#98 Alex Tagliani
- Team: Bryan Herta Autosport
- Engine: Honda
- Sponsors: Barracuda Networks
- 2012: 17th Place, One Pole, One Top Five
2012 WRAP: Lotus’ issues made for a poor start for Tagliani and BHA, which opted not to race at Sao Paulo in order to regroup for Indianapolis. There, the team was able to switch to Honda and immediately became more competitive; Tagliani rattled off three consecutive Top 10s after the switch and also won the pole at Texas. His best finish came at Edmonton (fifth), but it could have well come at the season-finale at Fontana – a race that he had a chance to win until a mechanical issue sidelined him with less than 25 laps remaining.
2013 OUTLOOK: Tagliani returns with his No. 98 team intact (including engineer Todd Molloy), which is very important. But considering how deep the field is, the French-Canadian must capitalize on starting up front. Excluding his pole at Texas, Tagliani netted four Top 10 starts within the final 10 races of 2012 but was unable to better his starting position at the finish in all of them (although, to be fair, a transmission problem knocked him out late at Iowa). If he can convert good qualifying efforts on race days, we could potentially see him hit a few podiums this season.
MotorSportsTalk continues its annual review of the Verizon IndyCar Series drivers that raced in 2017. The 2017 season behind the wheel was better for Ed Carpenter than either of the last two years, but still wasn’t ideal results-wise in his six oval starts.
Ed Carpenter, No. 20 Ed Carpenter Racing Chevrolet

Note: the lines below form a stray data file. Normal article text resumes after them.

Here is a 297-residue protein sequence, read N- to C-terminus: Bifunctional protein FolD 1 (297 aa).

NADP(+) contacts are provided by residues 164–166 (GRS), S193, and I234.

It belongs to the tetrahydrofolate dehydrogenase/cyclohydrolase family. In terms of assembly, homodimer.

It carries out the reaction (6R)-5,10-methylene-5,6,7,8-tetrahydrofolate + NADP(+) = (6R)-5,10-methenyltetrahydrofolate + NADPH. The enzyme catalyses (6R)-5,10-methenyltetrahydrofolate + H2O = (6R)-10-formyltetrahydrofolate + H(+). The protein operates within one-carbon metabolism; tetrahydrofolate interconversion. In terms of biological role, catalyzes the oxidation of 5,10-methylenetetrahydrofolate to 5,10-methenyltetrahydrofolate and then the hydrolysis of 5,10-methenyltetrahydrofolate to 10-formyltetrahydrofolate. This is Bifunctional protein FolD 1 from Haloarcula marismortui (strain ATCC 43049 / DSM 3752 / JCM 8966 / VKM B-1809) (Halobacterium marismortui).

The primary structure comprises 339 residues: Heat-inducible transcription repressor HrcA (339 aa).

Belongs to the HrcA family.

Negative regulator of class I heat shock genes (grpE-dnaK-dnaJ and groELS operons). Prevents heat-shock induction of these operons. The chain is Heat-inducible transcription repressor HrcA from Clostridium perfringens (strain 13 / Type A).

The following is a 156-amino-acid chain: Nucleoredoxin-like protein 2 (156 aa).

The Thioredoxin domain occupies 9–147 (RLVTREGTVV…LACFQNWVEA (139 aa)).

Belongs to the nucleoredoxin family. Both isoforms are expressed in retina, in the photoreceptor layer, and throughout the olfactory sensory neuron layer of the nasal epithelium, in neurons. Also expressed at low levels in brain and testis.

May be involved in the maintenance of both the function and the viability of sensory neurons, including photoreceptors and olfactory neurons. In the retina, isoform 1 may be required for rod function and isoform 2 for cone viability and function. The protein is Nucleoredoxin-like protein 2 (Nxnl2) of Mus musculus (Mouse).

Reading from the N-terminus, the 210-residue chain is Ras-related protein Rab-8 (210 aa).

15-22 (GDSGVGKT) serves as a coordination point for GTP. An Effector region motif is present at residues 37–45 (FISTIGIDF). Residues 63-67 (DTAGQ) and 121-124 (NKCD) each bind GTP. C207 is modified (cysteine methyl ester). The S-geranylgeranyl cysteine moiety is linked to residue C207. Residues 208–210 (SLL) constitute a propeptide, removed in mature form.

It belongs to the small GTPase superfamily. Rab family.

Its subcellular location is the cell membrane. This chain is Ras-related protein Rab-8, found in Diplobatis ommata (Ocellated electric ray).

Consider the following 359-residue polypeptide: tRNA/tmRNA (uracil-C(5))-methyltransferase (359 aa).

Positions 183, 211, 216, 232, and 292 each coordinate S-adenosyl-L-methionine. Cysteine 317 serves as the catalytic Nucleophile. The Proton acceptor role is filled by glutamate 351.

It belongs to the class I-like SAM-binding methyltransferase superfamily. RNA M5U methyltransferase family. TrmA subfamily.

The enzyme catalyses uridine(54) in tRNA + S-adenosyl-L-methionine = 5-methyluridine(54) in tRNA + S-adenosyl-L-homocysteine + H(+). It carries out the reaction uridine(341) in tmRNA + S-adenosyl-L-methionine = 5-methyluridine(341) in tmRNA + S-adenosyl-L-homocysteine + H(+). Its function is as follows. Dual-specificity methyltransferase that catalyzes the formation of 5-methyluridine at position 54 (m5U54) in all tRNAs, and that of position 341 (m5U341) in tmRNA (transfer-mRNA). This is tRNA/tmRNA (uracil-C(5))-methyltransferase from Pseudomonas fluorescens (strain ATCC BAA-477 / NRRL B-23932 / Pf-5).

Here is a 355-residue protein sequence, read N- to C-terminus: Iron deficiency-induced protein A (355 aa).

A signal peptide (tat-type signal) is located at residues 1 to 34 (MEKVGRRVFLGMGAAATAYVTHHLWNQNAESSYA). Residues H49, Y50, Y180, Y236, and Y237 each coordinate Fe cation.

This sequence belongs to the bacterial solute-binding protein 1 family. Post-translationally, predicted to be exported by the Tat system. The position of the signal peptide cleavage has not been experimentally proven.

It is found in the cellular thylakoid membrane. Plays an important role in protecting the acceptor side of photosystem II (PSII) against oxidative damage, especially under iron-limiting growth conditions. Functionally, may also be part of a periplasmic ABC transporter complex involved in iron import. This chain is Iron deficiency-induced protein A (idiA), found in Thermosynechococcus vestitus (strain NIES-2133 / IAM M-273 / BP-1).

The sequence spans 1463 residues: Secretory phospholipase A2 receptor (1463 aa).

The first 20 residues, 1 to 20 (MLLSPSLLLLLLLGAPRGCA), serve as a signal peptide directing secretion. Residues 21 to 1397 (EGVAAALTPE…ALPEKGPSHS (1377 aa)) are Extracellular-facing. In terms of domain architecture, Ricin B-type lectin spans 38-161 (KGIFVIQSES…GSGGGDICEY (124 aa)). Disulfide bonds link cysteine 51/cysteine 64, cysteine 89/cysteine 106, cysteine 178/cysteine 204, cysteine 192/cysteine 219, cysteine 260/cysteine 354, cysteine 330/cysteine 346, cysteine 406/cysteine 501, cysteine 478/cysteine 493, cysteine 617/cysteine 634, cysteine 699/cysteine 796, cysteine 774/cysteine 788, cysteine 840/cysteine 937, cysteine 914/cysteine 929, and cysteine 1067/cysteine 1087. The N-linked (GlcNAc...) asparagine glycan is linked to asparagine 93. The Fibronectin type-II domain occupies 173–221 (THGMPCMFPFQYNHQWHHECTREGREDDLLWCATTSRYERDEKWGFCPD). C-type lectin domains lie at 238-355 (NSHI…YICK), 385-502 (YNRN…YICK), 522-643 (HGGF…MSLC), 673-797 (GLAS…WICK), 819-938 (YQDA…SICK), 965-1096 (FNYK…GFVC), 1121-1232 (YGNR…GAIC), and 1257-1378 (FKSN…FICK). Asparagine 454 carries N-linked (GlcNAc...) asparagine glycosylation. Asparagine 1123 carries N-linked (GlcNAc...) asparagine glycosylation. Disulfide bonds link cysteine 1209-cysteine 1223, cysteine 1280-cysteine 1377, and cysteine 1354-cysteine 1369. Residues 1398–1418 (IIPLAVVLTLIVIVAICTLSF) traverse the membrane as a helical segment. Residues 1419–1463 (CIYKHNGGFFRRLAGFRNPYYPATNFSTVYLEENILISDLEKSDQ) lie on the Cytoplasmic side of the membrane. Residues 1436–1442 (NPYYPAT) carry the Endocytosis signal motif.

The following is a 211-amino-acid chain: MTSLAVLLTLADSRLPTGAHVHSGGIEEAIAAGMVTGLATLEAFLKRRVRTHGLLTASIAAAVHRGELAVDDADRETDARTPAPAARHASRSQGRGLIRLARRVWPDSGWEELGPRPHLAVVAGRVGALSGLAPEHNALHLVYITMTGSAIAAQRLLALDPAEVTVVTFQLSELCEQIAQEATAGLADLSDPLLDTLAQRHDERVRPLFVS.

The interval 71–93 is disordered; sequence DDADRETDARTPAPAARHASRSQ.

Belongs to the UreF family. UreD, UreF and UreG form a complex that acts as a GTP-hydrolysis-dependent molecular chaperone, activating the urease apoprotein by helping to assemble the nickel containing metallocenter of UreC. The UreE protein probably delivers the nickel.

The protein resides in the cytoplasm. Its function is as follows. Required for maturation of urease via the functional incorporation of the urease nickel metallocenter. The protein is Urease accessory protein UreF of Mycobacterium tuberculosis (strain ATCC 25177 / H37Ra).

- 2016: 25th Place (5 Starts), Best Finish 18th, Best Start 5th, 0 Top-5, 0 Top-10, 1 Lap Led, 11.2 Avg. Start, 21.8 Avg. Finish
- 2017: 22nd Place (6 Starts), Best Finish 7th, Best Start 2nd, 0 Top-5, 1 Top-10, 5 Laps Led, 11.3 Avg. Start, 12.3 Avg. Finish
Ed Carpenter’s 2017 season was largely one of frustration, both behind the wheel and as a team owner.
While a respectable turnaround in results occurred – Carpenter finished between seventh and 12th in five of his six oval races after a nightmare season of ending 18th or worse in each of his 2016 starts – this is still not what he sets out to strive for in the races he does. Lost opportunities loomed larger than any official result he or the Ed Carpenter Racing team achieved.
Carpenter and new teammate JR Hildebrand, in for the departed Josef Newgarden, dominated preseason testing in Phoenix but Hildebrand could only muster third in the race, Carpenter a season-best seventh. Then at Indianapolis, Carpenter (second) and Hildebrand (sixth) flew the flag for Chevrolet in qualifying and practice pace, but they fell to 11th and 16th on race day owing to a front-wing change and late-race penalty for passing before a restart.
Both drivers got collected in incidents at Texas. Hildebrand qualified and finished a season-best second in Iowa but that result came only after the ECR crew rebuilt his car from a crash in practice. Then Carpenter had a practice crash in Pocono and despite a rapid rebuild, they missed the clock to qualify by mere minutes and were unable to do so. Carpenter’s spin on a slick Gateway track at the start of the race sent him over Will Power’s nose assembly in one of the scarier looking incidents of the year, although fortunately he was OK.
In a similar refrain as we often write, it’s not that Carpenter’s lost his ability to drive and he remains one of the series’ savviest and smartest people in the paddock. There have been a lot of extenuating circumstances of late, and it almost felt as though this team had “empty nest” components. Since September, Carpenter has had to secure his team’s future with a move away from its Speedway, Ind. shop, line up Spencer Pigot for a full-time drive replacing Hildebrand in the No. 21 car, find a new road/street course driver in the No. 20 car, and manage both driving and owning himself.